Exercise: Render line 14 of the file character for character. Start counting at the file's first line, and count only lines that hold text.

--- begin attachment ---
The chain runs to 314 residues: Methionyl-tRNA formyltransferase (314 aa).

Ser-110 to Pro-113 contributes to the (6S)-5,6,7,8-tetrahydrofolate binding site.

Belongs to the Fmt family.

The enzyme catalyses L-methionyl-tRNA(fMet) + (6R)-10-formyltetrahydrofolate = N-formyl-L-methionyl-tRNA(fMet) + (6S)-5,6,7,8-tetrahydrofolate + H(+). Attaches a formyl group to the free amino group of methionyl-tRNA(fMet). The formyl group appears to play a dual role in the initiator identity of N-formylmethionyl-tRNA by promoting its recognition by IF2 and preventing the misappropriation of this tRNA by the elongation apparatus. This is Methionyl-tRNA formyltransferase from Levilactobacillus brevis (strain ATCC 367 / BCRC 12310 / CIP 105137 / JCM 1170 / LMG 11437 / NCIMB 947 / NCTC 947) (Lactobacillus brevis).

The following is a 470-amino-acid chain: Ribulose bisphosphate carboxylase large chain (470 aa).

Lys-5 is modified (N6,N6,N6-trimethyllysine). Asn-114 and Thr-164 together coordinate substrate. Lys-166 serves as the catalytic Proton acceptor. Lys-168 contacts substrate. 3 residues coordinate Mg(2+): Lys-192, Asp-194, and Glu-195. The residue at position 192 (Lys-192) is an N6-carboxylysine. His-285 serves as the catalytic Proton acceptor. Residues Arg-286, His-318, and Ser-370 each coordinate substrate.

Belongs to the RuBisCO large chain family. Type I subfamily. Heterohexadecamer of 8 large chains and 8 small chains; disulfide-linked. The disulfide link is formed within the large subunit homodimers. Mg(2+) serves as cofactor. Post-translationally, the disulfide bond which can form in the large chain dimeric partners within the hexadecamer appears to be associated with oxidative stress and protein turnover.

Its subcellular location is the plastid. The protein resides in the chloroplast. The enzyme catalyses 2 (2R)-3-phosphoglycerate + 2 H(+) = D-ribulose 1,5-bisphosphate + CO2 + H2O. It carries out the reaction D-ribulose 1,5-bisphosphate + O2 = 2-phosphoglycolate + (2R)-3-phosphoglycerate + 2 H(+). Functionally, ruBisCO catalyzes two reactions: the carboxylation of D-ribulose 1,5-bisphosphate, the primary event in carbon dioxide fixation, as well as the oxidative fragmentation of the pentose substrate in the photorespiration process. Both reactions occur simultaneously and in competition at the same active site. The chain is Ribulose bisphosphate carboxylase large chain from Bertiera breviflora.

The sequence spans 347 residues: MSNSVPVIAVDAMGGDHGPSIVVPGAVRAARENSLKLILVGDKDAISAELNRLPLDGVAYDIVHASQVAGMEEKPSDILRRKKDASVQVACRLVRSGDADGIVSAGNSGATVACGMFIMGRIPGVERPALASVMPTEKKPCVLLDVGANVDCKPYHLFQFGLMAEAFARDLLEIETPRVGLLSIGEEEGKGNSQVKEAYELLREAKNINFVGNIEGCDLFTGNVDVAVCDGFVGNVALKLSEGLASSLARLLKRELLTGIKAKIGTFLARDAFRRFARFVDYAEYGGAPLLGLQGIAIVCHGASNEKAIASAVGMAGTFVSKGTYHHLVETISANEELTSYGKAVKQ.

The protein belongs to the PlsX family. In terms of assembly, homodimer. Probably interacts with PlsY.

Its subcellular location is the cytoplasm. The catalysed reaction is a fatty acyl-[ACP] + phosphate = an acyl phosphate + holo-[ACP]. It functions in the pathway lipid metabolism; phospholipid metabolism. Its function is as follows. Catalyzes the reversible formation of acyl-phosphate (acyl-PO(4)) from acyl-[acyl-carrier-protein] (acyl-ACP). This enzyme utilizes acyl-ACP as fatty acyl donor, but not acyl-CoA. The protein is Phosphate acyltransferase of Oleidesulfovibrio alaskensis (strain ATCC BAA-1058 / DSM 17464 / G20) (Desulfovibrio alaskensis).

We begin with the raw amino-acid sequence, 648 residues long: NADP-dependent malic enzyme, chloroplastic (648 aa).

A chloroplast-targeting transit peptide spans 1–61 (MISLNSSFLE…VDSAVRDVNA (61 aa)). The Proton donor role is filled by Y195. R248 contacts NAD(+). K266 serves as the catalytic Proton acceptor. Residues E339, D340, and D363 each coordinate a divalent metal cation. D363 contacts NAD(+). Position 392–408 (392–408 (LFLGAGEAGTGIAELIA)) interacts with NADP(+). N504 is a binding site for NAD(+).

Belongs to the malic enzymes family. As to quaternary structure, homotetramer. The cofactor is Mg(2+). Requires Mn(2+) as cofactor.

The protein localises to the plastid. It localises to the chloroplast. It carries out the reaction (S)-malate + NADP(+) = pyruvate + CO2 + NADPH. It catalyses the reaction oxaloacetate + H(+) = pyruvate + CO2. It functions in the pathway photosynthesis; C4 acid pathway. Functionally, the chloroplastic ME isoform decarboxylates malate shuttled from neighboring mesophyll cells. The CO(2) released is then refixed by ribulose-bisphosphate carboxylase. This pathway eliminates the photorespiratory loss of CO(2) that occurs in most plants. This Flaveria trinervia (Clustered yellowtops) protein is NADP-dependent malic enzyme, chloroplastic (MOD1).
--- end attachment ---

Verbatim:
Belongs to the malic enzymes family. As to quaternary structure, homotetramer. The cofactor is Mg(2+). Requires Mn(2+) as cofactor.